Development of endothermy in a tasmanian marsupial, Bettongia gaimardi and its response to cold and noradrenaline
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Marsupials at birth are ectothermic and gradually attain the ability to change their metabolic heat production during pouch life. How this process occurs in the bettong has been measured on 13 pouch young from week 1 until 3 weeks after pouch vacation (week 18). Oxygen consumption was measured at 35 °C (pouch temperature) and at 22 °C. The results at 35 °C showed an increase in metabolic rate from week 1 until week 12 when there was a decrease to near adult levels after pouch vacation. At 22 °C young bettongs had a lower metabolic rate (compared with measurements made at 35 °C) until week 9 after which there was an increase above measurements made at 35 °C. Noradrenaline had little effect until week 10 after which the metabolic rate (although measured at 35 °C) paralleled the levels measured at 22 °C. The free thyroxine level was low in early pouch life, increased to a peak at week 12 then decreased. Thermal conductance increased until week 10 after which it decreased, reaching values similar to those of adult bettongs by week 20. The results indicate that non-shivering thermogenesis occurs in this macropodoid marsupial. This phenomenon may be a phylogenetic difference between macropodid and non-macropodid marsupials as also suggested by Nicol et al. (1997).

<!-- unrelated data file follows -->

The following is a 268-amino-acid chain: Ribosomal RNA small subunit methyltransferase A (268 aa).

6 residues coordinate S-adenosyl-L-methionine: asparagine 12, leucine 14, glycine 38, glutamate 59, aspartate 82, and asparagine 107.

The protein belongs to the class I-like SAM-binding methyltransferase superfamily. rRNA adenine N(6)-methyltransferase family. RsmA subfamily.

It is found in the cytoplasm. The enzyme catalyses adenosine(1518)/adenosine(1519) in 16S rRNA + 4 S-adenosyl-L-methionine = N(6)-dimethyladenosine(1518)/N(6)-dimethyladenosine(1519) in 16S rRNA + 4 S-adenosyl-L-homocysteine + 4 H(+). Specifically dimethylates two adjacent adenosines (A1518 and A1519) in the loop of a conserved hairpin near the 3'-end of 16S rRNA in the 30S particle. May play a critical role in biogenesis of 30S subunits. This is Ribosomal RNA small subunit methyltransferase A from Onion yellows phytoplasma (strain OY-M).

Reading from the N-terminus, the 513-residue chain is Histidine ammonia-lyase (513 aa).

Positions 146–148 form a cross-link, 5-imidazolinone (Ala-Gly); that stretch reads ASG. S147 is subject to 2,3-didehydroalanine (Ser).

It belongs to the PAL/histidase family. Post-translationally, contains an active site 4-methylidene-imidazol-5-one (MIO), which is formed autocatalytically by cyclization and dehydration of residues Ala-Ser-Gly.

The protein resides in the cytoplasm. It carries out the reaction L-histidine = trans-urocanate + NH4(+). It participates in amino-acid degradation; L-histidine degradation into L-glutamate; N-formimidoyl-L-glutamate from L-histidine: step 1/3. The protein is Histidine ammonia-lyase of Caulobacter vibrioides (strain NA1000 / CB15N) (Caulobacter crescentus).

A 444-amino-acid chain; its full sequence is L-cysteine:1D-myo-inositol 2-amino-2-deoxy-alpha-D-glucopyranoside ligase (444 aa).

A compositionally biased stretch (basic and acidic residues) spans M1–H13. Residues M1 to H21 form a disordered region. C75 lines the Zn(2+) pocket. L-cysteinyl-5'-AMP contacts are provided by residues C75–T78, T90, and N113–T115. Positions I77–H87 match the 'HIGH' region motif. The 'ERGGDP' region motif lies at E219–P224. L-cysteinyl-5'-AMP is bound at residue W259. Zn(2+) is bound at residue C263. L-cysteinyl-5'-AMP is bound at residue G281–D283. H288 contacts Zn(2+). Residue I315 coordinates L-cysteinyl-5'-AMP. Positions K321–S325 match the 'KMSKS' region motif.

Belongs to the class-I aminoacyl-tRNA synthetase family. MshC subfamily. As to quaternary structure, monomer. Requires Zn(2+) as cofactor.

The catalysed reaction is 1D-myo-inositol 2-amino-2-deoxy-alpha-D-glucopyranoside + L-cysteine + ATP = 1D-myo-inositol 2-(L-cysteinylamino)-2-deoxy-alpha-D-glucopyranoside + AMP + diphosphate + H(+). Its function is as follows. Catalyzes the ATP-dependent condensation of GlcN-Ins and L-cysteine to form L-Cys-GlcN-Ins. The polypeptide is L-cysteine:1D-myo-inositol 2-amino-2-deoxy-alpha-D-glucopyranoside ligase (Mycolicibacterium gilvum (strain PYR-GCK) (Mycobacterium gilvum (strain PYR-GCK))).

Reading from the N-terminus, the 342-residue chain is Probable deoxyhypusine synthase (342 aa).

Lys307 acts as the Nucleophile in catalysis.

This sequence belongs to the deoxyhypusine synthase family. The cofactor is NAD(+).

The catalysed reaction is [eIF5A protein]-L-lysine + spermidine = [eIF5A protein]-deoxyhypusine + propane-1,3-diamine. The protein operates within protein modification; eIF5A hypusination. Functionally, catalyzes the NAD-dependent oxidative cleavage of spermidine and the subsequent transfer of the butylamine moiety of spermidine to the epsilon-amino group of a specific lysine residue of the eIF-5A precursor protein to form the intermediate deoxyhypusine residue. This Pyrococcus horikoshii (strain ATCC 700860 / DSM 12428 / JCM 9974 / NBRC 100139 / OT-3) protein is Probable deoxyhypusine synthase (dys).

KeywordsOxygen Thermal Conductance Noradrenaline Oxygen Consumption Metabolic Rate
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